Provider magazine caught up recently with Jason Belden, disaster preparedness program manager at California’s Office of Statewide Health Planning and Development, and policy and fire/life safety analyst in the California Association of Health Facilities. Below are Belden’s responses to questions on how skilled nursing facilities (SNFs), assisted living facilities (ALFs), and other providers can and should prepare for disasters. The conversation has been edited slightly for clarity.

Provider: How are SNFs and ALFs currently preparing for disasters?

Belden: In California, and many other states, we have seen a huge increase in the ideas and concepts behind disaster preparedness becoming incorporated into the day-to-day duties of administrators and leadership due to both the new regulations and real-world events that have impacted so many of our providers these past few years.

We still have work to do, especially on the assisted living side, but we feel like we are significantly more prepared to deal with all of the challenges that come with natural or man-made disasters. We have also seen a huge uptick in buy-in from local emergency planners to include our health care sector in planning and preparing for these types of events as well.

Provider: How has the Centers for Medicare & Medicaid Services (CMS) Emergency Preparedness Rule changed these preparations – i.e., what was the biggest and/or most difficult change?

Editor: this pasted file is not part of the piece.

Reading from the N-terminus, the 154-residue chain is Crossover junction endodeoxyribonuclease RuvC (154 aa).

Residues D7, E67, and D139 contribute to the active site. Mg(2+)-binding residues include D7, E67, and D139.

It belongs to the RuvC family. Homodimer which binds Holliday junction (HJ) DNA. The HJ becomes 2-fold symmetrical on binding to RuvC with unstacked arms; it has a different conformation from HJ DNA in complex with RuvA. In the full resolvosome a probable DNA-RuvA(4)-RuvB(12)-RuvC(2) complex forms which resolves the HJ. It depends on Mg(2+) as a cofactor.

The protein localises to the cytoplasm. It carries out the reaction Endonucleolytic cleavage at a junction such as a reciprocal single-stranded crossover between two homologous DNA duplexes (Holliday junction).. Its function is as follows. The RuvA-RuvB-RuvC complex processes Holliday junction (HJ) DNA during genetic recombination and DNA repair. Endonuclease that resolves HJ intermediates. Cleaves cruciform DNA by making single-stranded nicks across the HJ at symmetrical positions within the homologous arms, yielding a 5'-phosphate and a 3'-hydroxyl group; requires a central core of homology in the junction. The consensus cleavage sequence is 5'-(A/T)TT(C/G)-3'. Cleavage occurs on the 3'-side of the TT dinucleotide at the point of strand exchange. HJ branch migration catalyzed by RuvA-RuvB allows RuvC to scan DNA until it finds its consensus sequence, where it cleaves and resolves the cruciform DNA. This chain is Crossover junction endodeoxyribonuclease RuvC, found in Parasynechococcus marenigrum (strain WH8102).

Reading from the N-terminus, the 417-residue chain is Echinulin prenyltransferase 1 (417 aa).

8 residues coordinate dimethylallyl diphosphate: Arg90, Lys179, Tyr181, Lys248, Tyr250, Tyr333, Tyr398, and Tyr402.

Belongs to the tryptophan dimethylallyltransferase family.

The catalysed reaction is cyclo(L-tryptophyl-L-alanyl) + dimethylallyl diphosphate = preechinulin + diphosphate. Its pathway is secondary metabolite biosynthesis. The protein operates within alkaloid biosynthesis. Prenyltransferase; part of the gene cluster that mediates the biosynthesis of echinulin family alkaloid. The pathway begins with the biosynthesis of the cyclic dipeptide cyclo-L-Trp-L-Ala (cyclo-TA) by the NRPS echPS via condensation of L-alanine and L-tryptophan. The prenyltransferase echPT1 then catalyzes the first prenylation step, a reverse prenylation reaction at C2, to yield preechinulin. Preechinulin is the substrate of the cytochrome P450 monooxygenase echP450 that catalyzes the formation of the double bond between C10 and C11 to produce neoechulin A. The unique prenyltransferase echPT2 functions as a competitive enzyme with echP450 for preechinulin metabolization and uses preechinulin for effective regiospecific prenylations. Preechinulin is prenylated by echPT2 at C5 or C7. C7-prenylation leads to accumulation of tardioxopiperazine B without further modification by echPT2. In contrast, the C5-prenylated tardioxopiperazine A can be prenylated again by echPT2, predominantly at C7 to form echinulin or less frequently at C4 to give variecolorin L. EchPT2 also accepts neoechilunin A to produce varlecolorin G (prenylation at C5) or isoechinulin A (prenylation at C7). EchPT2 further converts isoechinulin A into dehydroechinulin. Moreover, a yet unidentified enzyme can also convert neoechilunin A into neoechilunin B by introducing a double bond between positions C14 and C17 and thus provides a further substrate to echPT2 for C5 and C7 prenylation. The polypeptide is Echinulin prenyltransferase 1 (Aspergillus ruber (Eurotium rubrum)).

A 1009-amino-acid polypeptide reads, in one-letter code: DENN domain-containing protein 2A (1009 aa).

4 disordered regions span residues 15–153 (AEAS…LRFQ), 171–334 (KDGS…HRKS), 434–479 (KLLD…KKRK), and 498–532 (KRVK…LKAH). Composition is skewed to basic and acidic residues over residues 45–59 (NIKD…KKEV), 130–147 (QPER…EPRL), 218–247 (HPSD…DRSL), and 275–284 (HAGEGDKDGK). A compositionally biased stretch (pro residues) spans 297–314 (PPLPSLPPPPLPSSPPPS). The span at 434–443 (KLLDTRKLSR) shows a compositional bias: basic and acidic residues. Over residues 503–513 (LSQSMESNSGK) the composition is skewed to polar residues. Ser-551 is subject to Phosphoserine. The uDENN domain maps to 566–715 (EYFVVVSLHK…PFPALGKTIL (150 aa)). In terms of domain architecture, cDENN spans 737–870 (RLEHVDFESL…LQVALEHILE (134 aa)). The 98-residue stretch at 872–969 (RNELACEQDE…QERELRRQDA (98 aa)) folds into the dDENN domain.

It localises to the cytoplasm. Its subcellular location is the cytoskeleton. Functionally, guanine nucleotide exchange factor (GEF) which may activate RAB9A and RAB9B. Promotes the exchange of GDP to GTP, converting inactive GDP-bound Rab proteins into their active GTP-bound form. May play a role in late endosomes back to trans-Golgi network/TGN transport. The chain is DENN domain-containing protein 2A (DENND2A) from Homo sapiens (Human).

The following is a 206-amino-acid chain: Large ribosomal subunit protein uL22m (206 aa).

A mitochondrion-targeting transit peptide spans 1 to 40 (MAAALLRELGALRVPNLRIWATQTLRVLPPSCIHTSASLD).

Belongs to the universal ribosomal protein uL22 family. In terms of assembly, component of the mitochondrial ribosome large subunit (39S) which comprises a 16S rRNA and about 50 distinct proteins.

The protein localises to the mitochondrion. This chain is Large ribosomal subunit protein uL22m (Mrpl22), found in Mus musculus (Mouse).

Belden: Well, for almost every provider these changes are far outside of the scope of what they have had to think of or plan for previously. The leadership of each facility is now faced with a lengthy learning process to meet these requirements, and an addition of hundreds of man hours to prepare for meeting these regulations. 

Besides just the time constraints, there has been very little detailed education geared towards helping our providers meet these requirements. From learning incident command and all its concepts to working with an emergency response structure that differs with each local jurisdiction, it makes it difficult for providers to fit all of this into their normal operations.

Provider: How would you assess the current state of preparedness – i.e., what weaknesses still need to be addressed, what resources are still needed?